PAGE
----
Kroko Just another WordPress weblog

January 4, 2011

Adding a new driver to CentOS/RHEL 5.x initrd.img

Filed under: Uncategorized — admin @ 8:00 am

I wanted to install CentOS on it (my favorite), using PXE of course since I don’t an external CD/DVD drive…

However, during boot up the kernel wouldn’t recognize the 1Gbit Ethernet interface, so it was unable to retrieve the rest of the setup files…

I found that Realtek has put some drivers as source code on thier site, compiling it to the target kernel (2.6.18-53.el5) was not a problem at all…

I wanted to embed this driver into initrd so the setup would recognize and initialize the interface automatically…

Googling around, I couldn’t find much resources or how-tos, the best one was thispost…

However, he was talking about CentOS/RHEL 4.x, since CentOS/RHEL things have changed just a bit…

So, here’s what I’ve done to include r8168 driver into the CentOS 5.1 initrd.img …

We start with unpacking initrd.img

cd /tftpboot
mv initrd.img initrd.img.gz
gunzip initrd.img.gz
mkdir initrd
cd initrd && cpio -i –make-directories < ../initrd.img

And then extract the archive the holds the kernel modules

cd modules/
mkdir unpacked
gunzip < modules.cgz | (cd /tftpboot/initrd/modules/unpacked && cpio -idv)

Now, we copy the kernel module into the proper location, and then repack the archive

cp /root/r8168-8.011.00/src/r8168.ko unpacked/2.6.18-53.el5/i686/r8168.ko
cd unpacked
find 2.6.18-53.el5 | cpio -ov -H crc | gzip > /tftpboot/initrd/modules/modules.cgz
cd .. && rm -rf unpacked

Now we need to add the meta data required for loading this module, unlike what has been mentioned the post, CentOS/RHEL 5 have this information now spread in 3 files; pci.ids, modules.alias, module-info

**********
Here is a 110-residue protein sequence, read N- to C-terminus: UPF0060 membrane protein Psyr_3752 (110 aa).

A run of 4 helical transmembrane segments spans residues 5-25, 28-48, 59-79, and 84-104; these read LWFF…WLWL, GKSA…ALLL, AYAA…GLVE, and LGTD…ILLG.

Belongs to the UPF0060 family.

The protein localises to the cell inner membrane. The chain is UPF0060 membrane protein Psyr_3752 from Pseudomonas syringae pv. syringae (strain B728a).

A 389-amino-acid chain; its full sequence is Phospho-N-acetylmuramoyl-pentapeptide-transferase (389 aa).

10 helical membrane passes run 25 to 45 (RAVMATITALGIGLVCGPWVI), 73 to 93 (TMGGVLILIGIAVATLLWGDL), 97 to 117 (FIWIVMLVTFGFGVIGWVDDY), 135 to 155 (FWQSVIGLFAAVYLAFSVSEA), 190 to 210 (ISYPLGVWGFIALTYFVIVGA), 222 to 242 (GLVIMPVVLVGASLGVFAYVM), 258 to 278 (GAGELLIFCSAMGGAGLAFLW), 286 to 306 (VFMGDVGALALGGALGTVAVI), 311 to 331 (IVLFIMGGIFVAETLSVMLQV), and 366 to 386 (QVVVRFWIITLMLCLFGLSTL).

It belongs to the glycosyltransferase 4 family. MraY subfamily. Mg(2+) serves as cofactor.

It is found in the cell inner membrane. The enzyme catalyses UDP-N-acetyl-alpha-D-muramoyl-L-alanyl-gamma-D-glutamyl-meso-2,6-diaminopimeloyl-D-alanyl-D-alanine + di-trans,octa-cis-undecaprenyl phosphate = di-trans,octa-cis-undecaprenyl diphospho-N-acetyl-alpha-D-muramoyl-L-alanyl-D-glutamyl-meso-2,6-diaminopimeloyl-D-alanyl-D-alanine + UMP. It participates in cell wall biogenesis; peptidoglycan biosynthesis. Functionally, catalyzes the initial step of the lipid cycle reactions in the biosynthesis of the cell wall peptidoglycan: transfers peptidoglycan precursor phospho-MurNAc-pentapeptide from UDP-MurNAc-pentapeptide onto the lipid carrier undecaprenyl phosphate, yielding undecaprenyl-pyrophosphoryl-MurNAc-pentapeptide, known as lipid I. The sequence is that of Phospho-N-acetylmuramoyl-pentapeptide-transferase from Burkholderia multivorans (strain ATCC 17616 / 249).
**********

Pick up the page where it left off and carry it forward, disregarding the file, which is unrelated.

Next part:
In pci.ids, add these lines:

10ec  Realtek Semiconductor Co., Ltd.
8168  RTL8111/8168B Gigabit Ethernet

In modules.alias, add this line:

alias pci:v000010ECd00008168sv*sd*bc*sc*i* r8168

In module-info, add this line:

“RTL8111/8168B PCI Express Gigabit Ethernet”

Now let’s repack the initrd.img

cd /tftpboot/initrd
(find . | cpio –quiet -c -o) > ../initrd.img
cd .. && rm -rf initrd
gzip initrd.img
mv initrd.img.gz initrd.img

And we’re done :)

January 2, 2011

Linux force reboot/shutdown

Filed under: Linux — Tags: , , , , — admin @ 1:53 am

Forcing reboot

Linux is not Windows XP and if reboot fail you usually still connect by SSH and do something. This commands will show you how to remotely hard reboot machine. Hard reboot mean that shutdown scripts will not run and machine reboot immediately without syncing hard disk drives, shutdown applications etc, it’s more like hitting the reset button.

echo 1 > /proc/sys/kernel/sysrq
echo b > /proc/sysrq-trigger

This commands enable sysrq and after this calls fast reboot. If you want to force shutdown machine try this.

Force shutdown

echo 1 > /proc/sys/kernel/sysrq
echo o > /proc/sysrq-trigger

Pasted from
This came handy, when I had a server that had some IO error and it can no longer read from disk, only few cached binaries into memory kept it running (kernel, SSHD, bash), I could still access the machine via SSH but can no longer do anything, forcing the reboot as mentioned above was my only resort, and it worked like charm…

« Newer Posts

Powered by WordPress